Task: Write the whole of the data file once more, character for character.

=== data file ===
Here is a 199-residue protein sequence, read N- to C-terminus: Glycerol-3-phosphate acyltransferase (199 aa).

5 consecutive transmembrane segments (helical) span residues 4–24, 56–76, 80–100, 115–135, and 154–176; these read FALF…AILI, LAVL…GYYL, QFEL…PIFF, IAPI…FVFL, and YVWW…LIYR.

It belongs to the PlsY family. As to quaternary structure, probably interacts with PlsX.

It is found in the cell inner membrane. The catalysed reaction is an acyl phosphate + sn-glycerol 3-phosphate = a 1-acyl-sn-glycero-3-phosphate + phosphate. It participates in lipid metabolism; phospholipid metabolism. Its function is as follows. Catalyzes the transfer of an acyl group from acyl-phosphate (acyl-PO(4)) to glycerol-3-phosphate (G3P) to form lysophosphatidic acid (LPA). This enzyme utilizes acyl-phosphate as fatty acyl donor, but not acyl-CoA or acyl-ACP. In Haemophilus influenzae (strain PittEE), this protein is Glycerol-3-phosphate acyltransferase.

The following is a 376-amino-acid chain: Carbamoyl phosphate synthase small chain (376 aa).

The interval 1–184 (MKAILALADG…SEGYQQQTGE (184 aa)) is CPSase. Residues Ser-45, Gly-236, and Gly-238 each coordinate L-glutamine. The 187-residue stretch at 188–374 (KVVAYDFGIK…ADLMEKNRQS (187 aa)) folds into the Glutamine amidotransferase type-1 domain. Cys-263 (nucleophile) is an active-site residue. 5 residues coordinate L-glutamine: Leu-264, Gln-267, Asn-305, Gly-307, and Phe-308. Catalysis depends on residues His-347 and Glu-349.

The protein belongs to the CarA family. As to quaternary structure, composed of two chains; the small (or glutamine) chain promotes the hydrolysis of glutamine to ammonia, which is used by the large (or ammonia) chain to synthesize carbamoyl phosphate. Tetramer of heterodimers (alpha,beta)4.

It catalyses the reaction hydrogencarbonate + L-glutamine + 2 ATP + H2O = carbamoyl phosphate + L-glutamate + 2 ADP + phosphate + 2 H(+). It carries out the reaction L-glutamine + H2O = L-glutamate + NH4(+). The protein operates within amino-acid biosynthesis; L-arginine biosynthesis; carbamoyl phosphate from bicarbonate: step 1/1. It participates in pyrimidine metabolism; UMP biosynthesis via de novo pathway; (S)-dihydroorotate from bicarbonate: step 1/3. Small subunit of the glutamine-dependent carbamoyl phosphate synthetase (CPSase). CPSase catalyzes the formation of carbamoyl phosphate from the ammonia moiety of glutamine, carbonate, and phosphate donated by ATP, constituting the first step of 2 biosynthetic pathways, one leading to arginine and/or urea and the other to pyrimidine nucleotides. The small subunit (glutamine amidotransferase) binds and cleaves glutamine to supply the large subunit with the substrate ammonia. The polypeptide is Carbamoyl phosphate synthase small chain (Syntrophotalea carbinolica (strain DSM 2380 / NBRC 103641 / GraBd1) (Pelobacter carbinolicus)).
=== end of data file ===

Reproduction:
Here is a 199-residue protein sequence, read N- to C-terminus: Glycerol-3-phosphate acyltransferase (199 aa).

5 consecutive transmembrane segments (helical) span residues 4–24, 56–76, 80–100, 115–135, and 154–176; these read FALF…AILI, LAVL…GYYL, QFEL…PIFF, IAPI…FVFL, and YVWW…LIYR.

It belongs to the PlsY family. As to quaternary structure, probably interacts with PlsX.

It is found in the cell inner membrane. The catalysed reaction is an acyl phosphate + sn-glycerol 3-phosphate = a 1-acyl-sn-glycero-3-phosphate + phosphate. It participates in lipid metabolism; phospholipid metabolism. Its function is as follows. Catalyzes the transfer of an acyl group from acyl-phosphate (acyl-PO(4)) to glycerol-3-phosphate (G3P) to form lysophosphatidic acid (LPA). This enzyme utilizes acyl-phosphate as fatty acyl donor, but not acyl-CoA or acyl-ACP. In Haemophilus influenzae (strain PittEE), this protein is Glycerol-3-phosphate acyltransferase.

The following is a 376-amino-acid chain: Carbamoyl phosphate synthase small chain (376 aa).

The interval 1–184 (MKAILALADG…SEGYQQQTGE (184 aa)) is CPSase. Residues Ser-45, Gly-236, and Gly-238 each coordinate L-glutamine. The 187-residue stretch at 188–374 (KVVAYDFGIK…ADLMEKNRQS (187 aa)) folds into the Glutamine amidotransferase type-1 domain. Cys-263 (nucleophile) is an active-site residue. 5 residues coordinate L-glutamine: Leu-264, Gln-267, Asn-305, Gly-307, and Phe-308. Catalysis depends on residues His-347 and Glu-349.

The protein belongs to the CarA family. As to quaternary structure, composed of two chains; the small (or glutamine) chain promotes the hydrolysis of glutamine to ammonia, which is used by the large (or ammonia) chain to synthesize carbamoyl phosphate. Tetramer of heterodimers (alpha,beta)4.

It catalyses the reaction hydrogencarbonate + L-glutamine + 2 ATP + H2O = carbamoyl phosphate + L-glutamate + 2 ADP + phosphate + 2 H(+). It carries out the reaction L-glutamine + H2O = L-glutamate + NH4(+). The protein operates within amino-acid biosynthesis; L-arginine biosynthesis; carbamoyl phosphate from bicarbonate: step 1/1. It participates in pyrimidine metabolism; UMP biosynthesis via de novo pathway; (S)-dihydroorotate from bicarbonate: step 1/3. Small subunit of the glutamine-dependent carbamoyl phosphate synthetase (CPSase). CPSase catalyzes the formation of carbamoyl phosphate from the ammonia moiety of glutamine, carbonate, and phosphate donated by ATP, constituting the first step of 2 biosynthetic pathways, one leading to arginine and/or urea and the other to pyrimidine nucleotides. The small subunit (glutamine amidotransferase) binds and cleaves glutamine to supply the large subunit with the substrate ammonia. The polypeptide is Carbamoyl phosphate synthase small chain (Syntrophotalea carbinolica (strain DSM 2380 / NBRC 103641 / GraBd1) (Pelobacter carbinolicus)).